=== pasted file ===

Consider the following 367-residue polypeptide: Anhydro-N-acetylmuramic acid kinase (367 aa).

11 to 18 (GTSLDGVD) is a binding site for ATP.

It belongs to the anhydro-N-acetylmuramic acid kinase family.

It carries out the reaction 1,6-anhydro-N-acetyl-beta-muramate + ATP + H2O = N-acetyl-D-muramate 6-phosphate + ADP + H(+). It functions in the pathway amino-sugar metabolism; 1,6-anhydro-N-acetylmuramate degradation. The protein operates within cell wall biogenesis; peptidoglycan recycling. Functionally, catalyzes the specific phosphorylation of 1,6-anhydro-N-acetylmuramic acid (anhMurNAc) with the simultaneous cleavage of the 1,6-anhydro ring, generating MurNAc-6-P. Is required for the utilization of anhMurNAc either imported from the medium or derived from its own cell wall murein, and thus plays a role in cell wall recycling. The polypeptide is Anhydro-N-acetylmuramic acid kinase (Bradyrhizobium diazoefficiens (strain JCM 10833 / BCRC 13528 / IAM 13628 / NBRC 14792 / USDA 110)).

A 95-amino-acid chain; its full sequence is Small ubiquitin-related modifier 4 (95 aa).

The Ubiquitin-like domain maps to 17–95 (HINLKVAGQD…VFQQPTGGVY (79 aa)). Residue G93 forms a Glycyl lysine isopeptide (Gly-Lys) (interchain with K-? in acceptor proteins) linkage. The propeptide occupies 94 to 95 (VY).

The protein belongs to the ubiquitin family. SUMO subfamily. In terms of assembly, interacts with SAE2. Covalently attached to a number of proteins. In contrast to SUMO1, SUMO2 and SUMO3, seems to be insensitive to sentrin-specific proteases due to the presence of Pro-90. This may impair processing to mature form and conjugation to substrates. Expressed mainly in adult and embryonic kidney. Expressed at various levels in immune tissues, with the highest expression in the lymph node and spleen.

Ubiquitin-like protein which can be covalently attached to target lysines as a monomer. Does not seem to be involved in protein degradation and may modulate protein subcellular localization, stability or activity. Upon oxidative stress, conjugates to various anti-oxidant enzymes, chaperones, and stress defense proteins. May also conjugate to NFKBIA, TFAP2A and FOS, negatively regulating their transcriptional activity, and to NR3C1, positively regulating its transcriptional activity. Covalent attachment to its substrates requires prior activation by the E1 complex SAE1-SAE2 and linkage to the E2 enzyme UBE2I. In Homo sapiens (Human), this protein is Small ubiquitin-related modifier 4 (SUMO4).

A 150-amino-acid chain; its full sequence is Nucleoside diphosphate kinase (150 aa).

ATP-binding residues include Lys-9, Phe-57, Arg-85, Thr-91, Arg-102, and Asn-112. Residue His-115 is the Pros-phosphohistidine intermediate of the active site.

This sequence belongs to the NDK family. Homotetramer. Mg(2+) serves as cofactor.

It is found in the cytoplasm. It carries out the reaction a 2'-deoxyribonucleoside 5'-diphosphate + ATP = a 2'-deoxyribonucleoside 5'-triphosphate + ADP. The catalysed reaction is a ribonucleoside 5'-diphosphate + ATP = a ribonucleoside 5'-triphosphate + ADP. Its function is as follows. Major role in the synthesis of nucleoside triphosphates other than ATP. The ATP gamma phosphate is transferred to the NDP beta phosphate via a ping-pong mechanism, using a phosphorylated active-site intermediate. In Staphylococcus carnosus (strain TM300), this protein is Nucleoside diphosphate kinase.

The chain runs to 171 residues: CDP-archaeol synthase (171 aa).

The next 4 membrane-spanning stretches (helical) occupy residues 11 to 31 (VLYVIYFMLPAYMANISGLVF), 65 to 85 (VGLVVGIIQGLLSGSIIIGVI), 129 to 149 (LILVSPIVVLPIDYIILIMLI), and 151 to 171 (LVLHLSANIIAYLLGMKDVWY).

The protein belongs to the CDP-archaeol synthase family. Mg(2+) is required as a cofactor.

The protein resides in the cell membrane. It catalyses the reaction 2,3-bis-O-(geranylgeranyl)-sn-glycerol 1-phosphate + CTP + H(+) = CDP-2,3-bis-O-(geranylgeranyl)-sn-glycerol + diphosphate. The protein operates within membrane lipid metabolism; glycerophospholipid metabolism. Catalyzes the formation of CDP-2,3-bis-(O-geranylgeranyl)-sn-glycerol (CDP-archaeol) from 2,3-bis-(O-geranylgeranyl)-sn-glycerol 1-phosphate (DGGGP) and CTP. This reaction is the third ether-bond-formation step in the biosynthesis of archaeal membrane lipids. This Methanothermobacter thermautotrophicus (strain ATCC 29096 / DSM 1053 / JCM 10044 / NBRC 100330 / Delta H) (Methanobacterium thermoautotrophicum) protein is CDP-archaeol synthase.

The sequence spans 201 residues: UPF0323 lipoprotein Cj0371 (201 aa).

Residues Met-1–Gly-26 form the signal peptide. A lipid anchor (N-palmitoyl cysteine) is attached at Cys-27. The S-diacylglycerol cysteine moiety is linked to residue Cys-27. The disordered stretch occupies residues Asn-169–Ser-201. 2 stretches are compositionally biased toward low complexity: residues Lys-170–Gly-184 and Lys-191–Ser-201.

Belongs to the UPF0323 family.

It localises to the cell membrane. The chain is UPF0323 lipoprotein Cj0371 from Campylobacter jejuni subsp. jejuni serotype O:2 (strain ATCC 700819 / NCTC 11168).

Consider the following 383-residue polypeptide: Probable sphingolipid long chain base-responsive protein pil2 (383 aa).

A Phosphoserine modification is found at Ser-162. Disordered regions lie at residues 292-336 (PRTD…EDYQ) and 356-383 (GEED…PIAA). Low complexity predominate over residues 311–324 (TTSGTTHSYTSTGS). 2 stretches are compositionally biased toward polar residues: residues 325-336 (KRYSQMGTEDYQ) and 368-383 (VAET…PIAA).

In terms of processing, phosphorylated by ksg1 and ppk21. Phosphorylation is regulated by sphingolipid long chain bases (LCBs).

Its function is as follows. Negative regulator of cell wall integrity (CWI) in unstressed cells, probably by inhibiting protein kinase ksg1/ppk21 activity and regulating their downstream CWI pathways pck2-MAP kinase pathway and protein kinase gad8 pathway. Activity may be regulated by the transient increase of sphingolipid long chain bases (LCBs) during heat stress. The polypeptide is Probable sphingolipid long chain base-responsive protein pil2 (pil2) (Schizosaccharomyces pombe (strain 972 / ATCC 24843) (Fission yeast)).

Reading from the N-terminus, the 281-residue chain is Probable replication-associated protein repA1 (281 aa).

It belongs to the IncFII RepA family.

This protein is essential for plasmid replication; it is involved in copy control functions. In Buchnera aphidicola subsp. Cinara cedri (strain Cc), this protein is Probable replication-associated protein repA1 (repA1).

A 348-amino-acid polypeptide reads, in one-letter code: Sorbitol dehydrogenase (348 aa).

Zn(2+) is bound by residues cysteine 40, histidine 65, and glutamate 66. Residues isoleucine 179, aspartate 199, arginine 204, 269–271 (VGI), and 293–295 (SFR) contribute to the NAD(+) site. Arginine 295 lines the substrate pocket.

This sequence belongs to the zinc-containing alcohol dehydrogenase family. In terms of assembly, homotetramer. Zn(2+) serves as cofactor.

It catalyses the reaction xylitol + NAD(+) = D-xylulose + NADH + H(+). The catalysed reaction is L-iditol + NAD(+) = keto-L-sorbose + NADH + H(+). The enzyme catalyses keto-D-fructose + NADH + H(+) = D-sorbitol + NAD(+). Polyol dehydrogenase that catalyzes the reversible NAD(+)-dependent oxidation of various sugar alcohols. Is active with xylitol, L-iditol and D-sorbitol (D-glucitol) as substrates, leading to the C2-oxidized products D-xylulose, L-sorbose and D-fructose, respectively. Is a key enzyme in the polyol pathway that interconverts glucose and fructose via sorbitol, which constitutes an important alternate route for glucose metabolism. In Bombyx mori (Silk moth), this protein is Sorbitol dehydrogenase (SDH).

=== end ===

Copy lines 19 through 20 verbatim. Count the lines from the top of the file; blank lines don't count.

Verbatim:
Belongs to the UPF0323 family.

It localises to the cell membrane. The chain is UPF0323 lipoprotein Cj0371 from Campylobacter jejuni subsp. jejuni serotype O:2 (strain ATCC 700819 / NCTC 11168).